Would a New York Court Enforce an Adultery Penalty in a Prenuptial Agreement?

Would a New York Court Enforce an Adultery Penalty in a Prenuptial Agreement?

Prenuptial agreements can be effective instruments for prospective spouses who want to safeguard their assets and avoid costly conflict if they decide to divorce at some point. New York generally enforces premarital agreements addressing property division and child support terms. However, a document could be thrown out if a spouse’s assent was secured through fraud or undue coercion, or if the terms were unconscionable at the time of execution.

Along with financial terms, some prospective and current spouses seek to include language that punishes their future husband or wife if they are caught having an affair. However, this type of “lifestyle clause” might not be enforced by a New York court, and it could even threaten the validity of the entire prenup.

In New York, premarital agreements are interpreted like other contracts, but there are several reasons why a clause that threatens a cheating spouse with a lesser share of the marital estate or some other penalty might not be put into effect, such as:

  • Legal standards — During the marriage dissolution process, New York courts are not inclined to take a position about who is to blame for a breakup. Though adultery remains a ground for divorce, it does not qualify as a factor in an equitable distribution review, unless additional misconduct is identified. Allegations of affairs can get very complicated, and judges are likely to be reluctant about cultivating a he-said/she-said conflict over a prenup penalty.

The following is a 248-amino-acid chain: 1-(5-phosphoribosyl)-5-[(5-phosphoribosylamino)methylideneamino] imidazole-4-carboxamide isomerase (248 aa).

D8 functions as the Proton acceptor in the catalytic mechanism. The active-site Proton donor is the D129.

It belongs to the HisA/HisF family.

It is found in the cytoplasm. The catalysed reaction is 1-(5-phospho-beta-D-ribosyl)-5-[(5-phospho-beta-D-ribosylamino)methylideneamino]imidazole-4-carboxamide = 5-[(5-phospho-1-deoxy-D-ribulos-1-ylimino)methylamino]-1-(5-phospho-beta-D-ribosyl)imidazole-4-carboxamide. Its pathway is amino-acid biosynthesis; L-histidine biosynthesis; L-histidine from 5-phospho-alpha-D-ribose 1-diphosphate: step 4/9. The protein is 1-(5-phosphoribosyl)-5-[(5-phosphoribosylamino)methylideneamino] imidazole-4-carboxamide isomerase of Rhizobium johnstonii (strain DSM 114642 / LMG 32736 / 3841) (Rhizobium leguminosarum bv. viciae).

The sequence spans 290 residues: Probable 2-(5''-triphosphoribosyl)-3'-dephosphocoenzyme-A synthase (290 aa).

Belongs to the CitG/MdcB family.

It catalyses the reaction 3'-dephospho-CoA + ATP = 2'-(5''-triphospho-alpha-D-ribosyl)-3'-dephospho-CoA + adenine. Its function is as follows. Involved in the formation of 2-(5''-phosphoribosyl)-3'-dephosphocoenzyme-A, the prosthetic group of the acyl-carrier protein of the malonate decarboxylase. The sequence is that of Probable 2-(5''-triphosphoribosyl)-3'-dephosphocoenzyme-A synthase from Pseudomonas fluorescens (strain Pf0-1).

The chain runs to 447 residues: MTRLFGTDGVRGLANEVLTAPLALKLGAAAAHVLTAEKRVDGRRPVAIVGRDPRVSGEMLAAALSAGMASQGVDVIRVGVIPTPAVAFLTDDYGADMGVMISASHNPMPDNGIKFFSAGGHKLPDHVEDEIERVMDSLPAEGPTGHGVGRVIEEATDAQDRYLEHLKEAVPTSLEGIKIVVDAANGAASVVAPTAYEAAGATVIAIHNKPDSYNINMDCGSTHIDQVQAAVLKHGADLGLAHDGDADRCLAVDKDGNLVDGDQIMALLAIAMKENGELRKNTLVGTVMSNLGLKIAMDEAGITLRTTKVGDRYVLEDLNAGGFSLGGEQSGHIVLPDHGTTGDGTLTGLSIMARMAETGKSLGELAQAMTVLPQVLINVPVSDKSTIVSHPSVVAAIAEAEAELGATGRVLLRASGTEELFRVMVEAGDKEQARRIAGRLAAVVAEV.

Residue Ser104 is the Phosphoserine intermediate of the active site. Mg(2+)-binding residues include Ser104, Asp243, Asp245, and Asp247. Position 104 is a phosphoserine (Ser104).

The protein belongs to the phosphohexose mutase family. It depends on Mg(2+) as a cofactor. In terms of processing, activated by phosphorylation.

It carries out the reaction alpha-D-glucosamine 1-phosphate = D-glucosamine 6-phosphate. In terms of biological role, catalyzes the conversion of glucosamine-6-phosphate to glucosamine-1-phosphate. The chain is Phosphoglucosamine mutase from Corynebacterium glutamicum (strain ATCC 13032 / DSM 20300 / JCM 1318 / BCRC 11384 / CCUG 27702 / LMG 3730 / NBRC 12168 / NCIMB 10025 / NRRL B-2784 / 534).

• Proof — Even if a court is willing to look at whether a lifestyle clause penalty applies, proving that your spouse committed adultery could be difficult. Most premarital agreements don’t include detailed definitions, so there might be questions about whether a specific encounter or social media post triggers the clause.
  • Cost — Resolving issues of fact and law can be costly, so determining whether penalty language should be enforced might not make economic sense.

As there has not been a definitive New York decision about the application of adultery penalties or other lifestyle clauses contained in prenuptial agreements, it is important to consult with a qualified New York family lawyer whether you’re looking to negotiate a premarital agreement or you have questions about the language in a document that you previously created.

Bryan L. Salamone & Associates, P.C. provides comprehensive legal counsel on prenuptial and postnuptial agreements to clients throughout Long Island. To make an appointment to discuss your particular concern, please call 1.631.479.3839 or contact us online.

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